If we want to change the world, we have to focus on results and not feelings
With a fury reminiscent of Hurricane Katrina, Typhoon Lionrock savaged northeast Asia two weeks ago, unleashing floods that left 100,000 North Koreans homeless and more than half a million without water. The devastation was so extraordinary that the North Korean government responded in a way equally unprecedented --- by turning to the West for help.
I confess that my initial reaction was smug satisfaction. Thereís something providential about a rogue nation responsible for instigating so much strife and apprehension around the world coming hat-in-hand to beg for international aid and succor.
However, after a momentís reflection my feelings of moral superiority evaporated instantaneously. The victims here are not corrupt government nabobs; rather, they are the self-same people already victimized by the congenital corruption of their rulers. Even if the Orwellian tactics of the Kim dynasty have successfully hypnotized and lobotomized the people of North Korea into abject reverence, those hapless people hardly deserve the added suffering and indignation of a world denying them aid because of the sins of their overlords.
Divine justice will have to wait a bit longer.
To complicate matters further, just last week North Korea conducted yet another nuclear test in violation of its already-violated non-proliferation treaty. And so, with the UN blustering about increased sanctions and South Korea preparing for ďthe worst-case scenario,Ē humanitarian organizations are grappling with the logical and logistical problems of aiding the unfortunate citizens of a terrorist nation without helping the nation itself.
NO REST FOR THE WICKED
Of course, this is hardly a new dilemma. For decades, the terror organization Hamas has used propaganda and coercion tactics to exploit the Arabs of Gaza, Judea, and Samaria in a campaign to destroy the state of Israel and its Jewish population.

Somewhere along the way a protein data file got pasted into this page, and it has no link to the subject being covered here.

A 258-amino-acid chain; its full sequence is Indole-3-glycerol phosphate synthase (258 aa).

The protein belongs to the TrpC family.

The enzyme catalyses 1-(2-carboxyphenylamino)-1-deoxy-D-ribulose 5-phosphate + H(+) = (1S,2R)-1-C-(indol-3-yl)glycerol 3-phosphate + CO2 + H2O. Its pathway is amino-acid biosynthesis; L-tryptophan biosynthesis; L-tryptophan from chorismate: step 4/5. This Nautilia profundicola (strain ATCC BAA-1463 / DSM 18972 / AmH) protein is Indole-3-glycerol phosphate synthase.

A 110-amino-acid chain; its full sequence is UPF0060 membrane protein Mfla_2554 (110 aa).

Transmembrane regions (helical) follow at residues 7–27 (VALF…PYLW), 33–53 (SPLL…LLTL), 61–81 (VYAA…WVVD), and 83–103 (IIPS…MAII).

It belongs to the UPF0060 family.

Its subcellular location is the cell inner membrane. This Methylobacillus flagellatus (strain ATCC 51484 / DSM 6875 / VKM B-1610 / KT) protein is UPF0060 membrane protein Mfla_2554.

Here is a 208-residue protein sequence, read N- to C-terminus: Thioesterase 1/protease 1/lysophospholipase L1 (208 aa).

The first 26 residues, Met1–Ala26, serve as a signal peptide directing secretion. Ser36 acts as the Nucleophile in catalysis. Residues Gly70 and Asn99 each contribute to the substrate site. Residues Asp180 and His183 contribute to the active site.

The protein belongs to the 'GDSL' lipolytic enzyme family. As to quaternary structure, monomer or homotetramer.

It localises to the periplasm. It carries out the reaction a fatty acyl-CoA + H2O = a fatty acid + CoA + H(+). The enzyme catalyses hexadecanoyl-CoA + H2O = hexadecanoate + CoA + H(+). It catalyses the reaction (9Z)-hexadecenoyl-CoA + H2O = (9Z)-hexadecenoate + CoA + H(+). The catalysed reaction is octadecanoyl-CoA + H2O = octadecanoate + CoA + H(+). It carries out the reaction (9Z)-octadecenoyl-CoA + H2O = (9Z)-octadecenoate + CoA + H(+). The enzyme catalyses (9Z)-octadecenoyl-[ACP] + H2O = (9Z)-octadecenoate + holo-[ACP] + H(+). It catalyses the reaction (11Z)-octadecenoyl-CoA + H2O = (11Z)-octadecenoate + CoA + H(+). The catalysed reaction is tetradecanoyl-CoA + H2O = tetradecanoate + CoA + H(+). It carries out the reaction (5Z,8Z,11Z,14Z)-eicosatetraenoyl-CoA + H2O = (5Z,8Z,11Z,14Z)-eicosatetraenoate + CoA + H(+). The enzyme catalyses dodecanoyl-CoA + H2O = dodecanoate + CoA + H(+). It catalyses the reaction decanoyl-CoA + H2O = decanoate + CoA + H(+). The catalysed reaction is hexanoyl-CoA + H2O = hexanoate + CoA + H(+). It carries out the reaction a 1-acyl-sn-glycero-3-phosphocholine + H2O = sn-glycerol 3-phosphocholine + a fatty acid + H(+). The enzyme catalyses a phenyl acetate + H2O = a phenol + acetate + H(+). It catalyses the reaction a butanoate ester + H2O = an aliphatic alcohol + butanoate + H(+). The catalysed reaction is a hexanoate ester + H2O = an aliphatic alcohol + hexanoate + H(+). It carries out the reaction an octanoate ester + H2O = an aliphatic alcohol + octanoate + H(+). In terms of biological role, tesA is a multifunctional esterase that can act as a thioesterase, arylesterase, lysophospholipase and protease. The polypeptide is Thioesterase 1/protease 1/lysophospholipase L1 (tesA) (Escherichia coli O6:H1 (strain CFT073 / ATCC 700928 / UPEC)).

Consider the case of Wafa al-Biri, the 21-year-old Palestinian burn victim treated by Israeli doctors, who was then recruited to blow up the clinic that saved her. (She was apprehended before she could detonate the bomb.) Or the Palestinian mother who hoped that her baby -- after receiving a bone marrow transplant from an Israeli doctor -- would grow up to become a martyr. Or the Gazan children used as human shields and for building terror tunnels into Israel.
A few courageous Gazans have spoken out, but most are afraid of retribution against themselves or their families. The tragedy of Mideast bloodshed is multiplied by the number of Palestinian Arabs who want to live in peace with Israel but have no power and no voice to confront the culture of violence in which they live.
And yet, despite all this, the international community continues to supply the Palestinian Authority with billions in aid, the lionís share of which goes into the pockets of corrupt officials and to sponsor terror against Israel. The reasoning -- presumably -- is that the people of Gaza should not suffer because the leaders of Gaza are corrupt.
Thatís true, of course, just as it is in North Korea. But itís true only in principle, not in practice. If there is no oversight and no accountability, then what good comes from all those billions? Indeed, where is the common-sense recognition that the plight of the oppressed will never be relieved by donating money without ensuring that the money reaches the people it is intended to help in a form that actually helps them?
AN INVESTMENT IN GOOD FEELINGS
Like so many other policies and programs, the sole beneficiaries of international aid are often the givers, who can feel good about themselves and their generosity. True charity demands the sacrifice not only of dollars (or euros) but also the planning and implementation necessary for suffering, poverty, hunger, and oppression to be alleviated, not intensified -- no matter how well-intentioned the donations may be.
King Solomon warns us that, Like clouds and wind with no rain, so is a man who boasts with false gifts. Charity given without concern for its effect is worse than no gift at all, for it raises in vain the hopes of the needy while placating the conscience of the giver:
So how do we truly help the suffering people of North Korea? How do we free the oppressed people of Gaza? How do we enable the poor children of the inner-cities to break the cycle of poverty and violence that defines their lives?
What we should have learned by now is that more money is not the solution, any more than megadoses of antibiotics will prove effective against a non-bacterial virus.
We canít address any problem until we identify its root. We need to honestly acknowledge that the causes of suffering donít always conform to the glib soundbites of headline news, then creatively search out ways to help people help themselves.
More than anything what we need is leadership. We need those who aspire to and hold power to care more about accomplishing what needs to be done than they care about advancing their own ideologies, feathering their own nests, or making their supporters feel good by creating an illusion of achievement where nothing has been achieved.
We can't pretend to solve the problems of the world any more. We have to actually start solving them before the world disintegrates around us.